1. Success on the Merits
Plaintiffs contend that they are entitled to injunctive relief against Defendants because they can demonstrate that they are likely to succeed on the merits. Because a preliminary injunction grants relief on a temporary basis prior to trial, the party seeking the preliminary injunction must demonstrate that it is likely to succeed on the merits at trial by "a clear showing" and may not rest on merely the probability of success. Real Truth About Obama, Inc., 575 F.3d at 345 (citing Winter v. Nat'l Res. Def. Council, Inc., 129 S. Ct. 365, 376 (2008)), vacated by 103 S. Ct. 2371 (April 26, 2010), reinstated in relevant part by 607 F.3d 355 (4th Cir. June 8, 2010).
Plaintiffs allege that Defendants' actions are in direct contravention of the statutes governing the agencies and the resources they are empowered to protect. Specifically, Plaintiffs note that the WSRA directs Defendants "to protect and enhance the values which caused it to be included in said system without, insofar as is consistent therewith, limiting other uses that do not substantially interfere with public use and enjoyment of these values." See 16 U.S.C. § 1281(a). Plaintiffs further note that floating is one of the outstanding remarkable values ("ORV") that caused the Chattooga, particularly the Headwaters, to be designated as a wild and scenic river. See generally, 1971 Study. Therefore, Plaintiffs contend Defendants' institution of a complete prohibition against floating on the Headwaters is a direct violation of the statutory mandate demonstrating that Plaintiffs are likely to prevail on the merits.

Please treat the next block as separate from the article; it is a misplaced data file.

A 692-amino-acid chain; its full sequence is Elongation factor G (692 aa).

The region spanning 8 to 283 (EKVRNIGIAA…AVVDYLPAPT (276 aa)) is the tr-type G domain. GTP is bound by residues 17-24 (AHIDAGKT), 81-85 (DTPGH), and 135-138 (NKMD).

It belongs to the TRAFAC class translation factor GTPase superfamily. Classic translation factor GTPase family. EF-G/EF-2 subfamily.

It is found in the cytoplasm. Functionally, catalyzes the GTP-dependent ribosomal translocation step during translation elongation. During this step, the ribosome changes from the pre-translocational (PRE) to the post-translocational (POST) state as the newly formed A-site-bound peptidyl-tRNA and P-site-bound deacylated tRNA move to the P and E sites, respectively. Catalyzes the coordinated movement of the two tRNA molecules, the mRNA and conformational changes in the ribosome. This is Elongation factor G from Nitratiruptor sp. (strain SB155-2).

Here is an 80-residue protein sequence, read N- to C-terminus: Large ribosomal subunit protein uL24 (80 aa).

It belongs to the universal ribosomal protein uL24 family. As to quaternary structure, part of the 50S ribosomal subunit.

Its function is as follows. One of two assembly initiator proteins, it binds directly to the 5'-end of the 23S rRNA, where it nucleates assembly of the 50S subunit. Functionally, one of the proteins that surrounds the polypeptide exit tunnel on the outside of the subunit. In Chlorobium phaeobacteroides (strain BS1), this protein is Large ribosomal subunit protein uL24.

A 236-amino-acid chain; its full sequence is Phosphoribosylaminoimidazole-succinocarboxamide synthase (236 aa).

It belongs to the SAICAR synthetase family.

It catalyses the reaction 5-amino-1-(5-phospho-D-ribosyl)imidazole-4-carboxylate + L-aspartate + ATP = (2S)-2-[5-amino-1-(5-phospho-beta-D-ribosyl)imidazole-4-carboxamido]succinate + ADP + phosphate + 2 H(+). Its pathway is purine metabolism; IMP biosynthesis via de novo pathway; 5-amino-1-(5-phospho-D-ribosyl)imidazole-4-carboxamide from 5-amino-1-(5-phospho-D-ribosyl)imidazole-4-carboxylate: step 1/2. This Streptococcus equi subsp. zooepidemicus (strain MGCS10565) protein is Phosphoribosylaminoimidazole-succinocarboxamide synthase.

Conversely, Defendants argue that its decisions regarding floating on the Headwaters are nothing more than necessary regulation to balance the many uses and ORVs for which the Chattooga was designated as wild and scenic. The other uses and ORVs include hiking, hunting, fishing, and camping. In this way, Defendants claim to fulfill the very essence of the requirements under the statute — that is to protect and enhance all values, not just one value.
In making this determination, the court notes that floating is one of the ORVs of the Chattooga, but it cannot overlook the many other values which caused the river to be included in the Act. Indeed, the WRSA contemplates that some level of regulation is necessary to balance the river's ORVs. By the same token, the court does not take lightly the agency's own Reviewing Officer's assessment revealing some of the flaws in the previous ban contained within the 2004 Plan. Additionally, the agency has submitted little support for the ban contained in the 1985 Plan and has admittedly withdrawn the 2009 Amendments due to irregularities. Based on the agency's past inability to substantiate the reasons for wholly banning floating on the Headwaters, Plaintiffs may have some chance of success on the merits. However, at this stage of the proceedings, Plaintiffs have not met the heightened burden required to sanction mandatory relief.